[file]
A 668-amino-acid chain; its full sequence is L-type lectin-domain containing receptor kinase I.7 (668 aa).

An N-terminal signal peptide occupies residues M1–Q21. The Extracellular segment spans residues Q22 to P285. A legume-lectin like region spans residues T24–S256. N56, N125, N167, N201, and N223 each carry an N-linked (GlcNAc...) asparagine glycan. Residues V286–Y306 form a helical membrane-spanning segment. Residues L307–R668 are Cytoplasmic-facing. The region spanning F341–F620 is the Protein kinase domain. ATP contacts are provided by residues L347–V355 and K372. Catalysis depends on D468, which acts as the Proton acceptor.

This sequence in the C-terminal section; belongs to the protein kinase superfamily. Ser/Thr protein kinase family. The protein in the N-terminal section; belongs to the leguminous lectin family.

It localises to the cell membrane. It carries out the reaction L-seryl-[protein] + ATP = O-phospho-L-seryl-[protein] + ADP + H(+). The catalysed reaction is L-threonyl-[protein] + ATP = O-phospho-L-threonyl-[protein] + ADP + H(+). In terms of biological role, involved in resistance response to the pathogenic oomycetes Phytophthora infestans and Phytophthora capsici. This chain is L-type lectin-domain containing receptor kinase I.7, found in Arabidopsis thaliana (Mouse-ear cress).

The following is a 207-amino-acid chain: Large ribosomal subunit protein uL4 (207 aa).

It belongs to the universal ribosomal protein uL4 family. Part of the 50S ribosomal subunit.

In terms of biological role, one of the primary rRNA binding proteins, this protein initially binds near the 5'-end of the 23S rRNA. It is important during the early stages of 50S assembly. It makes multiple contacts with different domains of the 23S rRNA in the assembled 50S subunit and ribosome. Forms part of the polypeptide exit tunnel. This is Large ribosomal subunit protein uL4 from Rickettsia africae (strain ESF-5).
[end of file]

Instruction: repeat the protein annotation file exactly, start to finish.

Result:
A 668-amino-acid chain; its full sequence is L-type lectin-domain containing receptor kinase I.7 (668 aa).

An N-terminal signal peptide occupies residues M1–Q21. The Extracellular segment spans residues Q22 to P285. A legume-lectin like region spans residues T24–S256. N56, N125, N167, N201, and N223 each carry an N-linked (GlcNAc...) asparagine glycan. Residues V286–Y306 form a helical membrane-spanning segment. Residues L307–R668 are Cytoplasmic-facing. The region spanning F341–F620 is the Protein kinase domain. ATP contacts are provided by residues L347–V355 and K372. Catalysis depends on D468, which acts as the Proton acceptor.

This sequence in the C-terminal section; belongs to the protein kinase superfamily. Ser/Thr protein kinase family. The protein in the N-terminal section; belongs to the leguminous lectin family.

It localises to the cell membrane. It carries out the reaction L-seryl-[protein] + ATP = O-phospho-L-seryl-[protein] + ADP + H(+). The catalysed reaction is L-threonyl-[protein] + ATP = O-phospho-L-threonyl-[protein] + ADP + H(+). In terms of biological role, involved in resistance response to the pathogenic oomycetes Phytophthora infestans and Phytophthora capsici. This chain is L-type lectin-domain containing receptor kinase I.7, found in Arabidopsis thaliana (Mouse-ear cress).

The following is a 207-amino-acid chain: Large ribosomal subunit protein uL4 (207 aa).

It belongs to the universal ribosomal protein uL4 family. Part of the 50S ribosomal subunit.

In terms of biological role, one of the primary rRNA binding proteins, this protein initially binds near the 5'-end of the 23S rRNA. It is important during the early stages of 50S assembly. It makes multiple contacts with different domains of the 23S rRNA in the assembled 50S subunit and ribosome. Forms part of the polypeptide exit tunnel. This is Large ribosomal subunit protein uL4 from Rickettsia africae (strain ESF-5).